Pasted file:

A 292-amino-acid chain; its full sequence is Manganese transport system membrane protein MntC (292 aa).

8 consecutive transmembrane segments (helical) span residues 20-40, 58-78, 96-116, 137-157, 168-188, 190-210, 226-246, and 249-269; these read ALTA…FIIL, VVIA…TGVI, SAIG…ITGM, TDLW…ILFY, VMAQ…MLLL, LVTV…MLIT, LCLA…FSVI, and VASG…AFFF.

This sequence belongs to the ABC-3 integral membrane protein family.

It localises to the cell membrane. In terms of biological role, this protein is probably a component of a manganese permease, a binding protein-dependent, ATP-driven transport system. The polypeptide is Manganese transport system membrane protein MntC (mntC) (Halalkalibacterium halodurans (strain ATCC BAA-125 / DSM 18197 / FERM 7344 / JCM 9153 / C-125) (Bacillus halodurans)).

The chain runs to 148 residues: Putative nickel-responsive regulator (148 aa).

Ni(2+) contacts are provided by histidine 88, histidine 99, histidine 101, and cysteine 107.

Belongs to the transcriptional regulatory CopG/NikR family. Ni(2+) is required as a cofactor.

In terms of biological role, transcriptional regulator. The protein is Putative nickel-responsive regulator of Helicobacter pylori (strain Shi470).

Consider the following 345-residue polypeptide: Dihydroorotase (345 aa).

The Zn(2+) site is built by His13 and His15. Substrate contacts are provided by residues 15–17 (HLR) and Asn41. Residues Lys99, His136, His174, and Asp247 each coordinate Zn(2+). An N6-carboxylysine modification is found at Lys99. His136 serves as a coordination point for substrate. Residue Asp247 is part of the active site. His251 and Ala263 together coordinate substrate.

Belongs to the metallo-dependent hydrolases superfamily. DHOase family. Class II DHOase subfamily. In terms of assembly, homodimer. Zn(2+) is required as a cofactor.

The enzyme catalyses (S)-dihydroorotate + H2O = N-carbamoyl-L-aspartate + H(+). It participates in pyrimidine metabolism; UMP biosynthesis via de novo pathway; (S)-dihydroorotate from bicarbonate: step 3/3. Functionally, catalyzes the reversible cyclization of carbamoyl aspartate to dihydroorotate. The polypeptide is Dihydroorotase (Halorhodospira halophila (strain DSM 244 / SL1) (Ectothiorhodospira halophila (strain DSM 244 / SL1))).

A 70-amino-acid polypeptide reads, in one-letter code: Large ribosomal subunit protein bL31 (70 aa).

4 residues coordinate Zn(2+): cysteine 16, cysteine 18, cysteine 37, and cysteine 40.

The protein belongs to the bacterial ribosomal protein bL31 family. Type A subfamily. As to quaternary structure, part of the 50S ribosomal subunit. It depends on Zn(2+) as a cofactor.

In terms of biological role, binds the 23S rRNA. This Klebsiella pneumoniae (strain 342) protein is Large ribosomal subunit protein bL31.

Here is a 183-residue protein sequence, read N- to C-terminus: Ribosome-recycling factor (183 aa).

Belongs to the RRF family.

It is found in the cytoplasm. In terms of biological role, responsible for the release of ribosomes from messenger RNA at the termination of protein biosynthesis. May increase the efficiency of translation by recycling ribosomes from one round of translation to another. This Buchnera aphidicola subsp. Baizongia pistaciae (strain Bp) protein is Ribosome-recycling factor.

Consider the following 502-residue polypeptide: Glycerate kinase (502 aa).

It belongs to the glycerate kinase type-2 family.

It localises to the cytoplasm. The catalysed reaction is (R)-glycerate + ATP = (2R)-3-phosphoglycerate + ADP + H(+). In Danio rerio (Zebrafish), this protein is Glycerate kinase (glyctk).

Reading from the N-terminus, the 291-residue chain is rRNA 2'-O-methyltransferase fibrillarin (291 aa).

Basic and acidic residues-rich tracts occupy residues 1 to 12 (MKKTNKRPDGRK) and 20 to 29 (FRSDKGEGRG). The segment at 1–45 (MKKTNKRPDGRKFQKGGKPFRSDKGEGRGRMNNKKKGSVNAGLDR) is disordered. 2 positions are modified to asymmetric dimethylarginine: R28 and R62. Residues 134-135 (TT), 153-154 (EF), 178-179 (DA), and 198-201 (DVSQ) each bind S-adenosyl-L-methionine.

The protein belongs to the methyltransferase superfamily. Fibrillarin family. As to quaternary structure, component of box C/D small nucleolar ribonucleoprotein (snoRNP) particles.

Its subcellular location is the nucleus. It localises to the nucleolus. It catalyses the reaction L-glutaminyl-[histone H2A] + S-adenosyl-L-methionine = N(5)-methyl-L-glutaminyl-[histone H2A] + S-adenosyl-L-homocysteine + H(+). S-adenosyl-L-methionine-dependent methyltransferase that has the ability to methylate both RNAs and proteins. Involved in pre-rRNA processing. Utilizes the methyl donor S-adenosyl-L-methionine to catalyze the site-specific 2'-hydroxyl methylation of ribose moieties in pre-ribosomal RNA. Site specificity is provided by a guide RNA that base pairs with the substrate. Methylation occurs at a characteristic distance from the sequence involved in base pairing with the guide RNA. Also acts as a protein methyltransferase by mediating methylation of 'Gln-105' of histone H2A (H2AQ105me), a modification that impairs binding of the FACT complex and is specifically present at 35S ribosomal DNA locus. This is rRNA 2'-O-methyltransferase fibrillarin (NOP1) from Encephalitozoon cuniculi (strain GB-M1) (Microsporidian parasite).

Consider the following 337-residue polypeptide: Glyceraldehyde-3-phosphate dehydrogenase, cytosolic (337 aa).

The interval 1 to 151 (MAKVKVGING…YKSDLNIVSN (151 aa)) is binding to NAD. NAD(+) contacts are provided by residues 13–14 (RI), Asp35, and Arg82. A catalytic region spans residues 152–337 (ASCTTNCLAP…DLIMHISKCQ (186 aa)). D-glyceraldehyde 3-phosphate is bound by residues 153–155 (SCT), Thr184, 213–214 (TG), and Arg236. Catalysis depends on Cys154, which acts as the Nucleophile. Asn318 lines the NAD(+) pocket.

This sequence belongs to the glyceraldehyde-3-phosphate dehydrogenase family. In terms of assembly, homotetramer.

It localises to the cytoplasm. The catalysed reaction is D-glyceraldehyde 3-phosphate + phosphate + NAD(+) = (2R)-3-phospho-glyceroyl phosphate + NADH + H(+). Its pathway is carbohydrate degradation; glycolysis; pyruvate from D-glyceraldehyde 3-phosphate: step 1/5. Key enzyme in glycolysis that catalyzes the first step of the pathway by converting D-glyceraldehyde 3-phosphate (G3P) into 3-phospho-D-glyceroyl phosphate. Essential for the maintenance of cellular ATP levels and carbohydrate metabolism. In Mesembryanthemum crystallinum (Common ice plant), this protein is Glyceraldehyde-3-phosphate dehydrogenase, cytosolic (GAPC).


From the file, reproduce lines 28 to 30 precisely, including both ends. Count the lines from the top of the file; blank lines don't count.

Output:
The interval 1 to 151 (MAKVKVGING…YKSDLNIVSN (151 aa)) is binding to NAD. NAD(+) contacts are provided by residues 13–14 (RI), Asp35, and Arg82. A catalytic region spans residues 152–337 (ASCTTNCLAP…DLIMHISKCQ (186 aa)). D-glyceraldehyde 3-phosphate is bound by residues 153–155 (SCT), Thr184, 213–214 (TG), and Arg236. Catalysis depends on Cys154, which acts as the Nucleophile. Asn318 lines the NAD(+) pocket.

This sequence belongs to the glyceraldehyde-3-phosphate dehydrogenase family. In terms of assembly, homotetramer.

It localises to the cytoplasm. The catalysed reaction is D-glyceraldehyde 3-phosphate + phosphate + NAD(+) = (2R)-3-phospho-glyceroyl phosphate + NADH + H(+). Its pathway is carbohydrate degradation; glycolysis; pyruvate from D-glyceraldehyde 3-phosphate: step 1/5. Key enzyme in glycolysis that catalyzes the first step of the pathway by converting D-glyceraldehyde 3-phosphate (G3P) into 3-phospho-D-glyceroyl phosphate. Essential for the maintenance of cellular ATP levels and carbohydrate metabolism. In Mesembryanthemum crystallinum (Common ice plant), this protein is Glyceraldehyde-3-phosphate dehydrogenase, cytosolic (GAPC).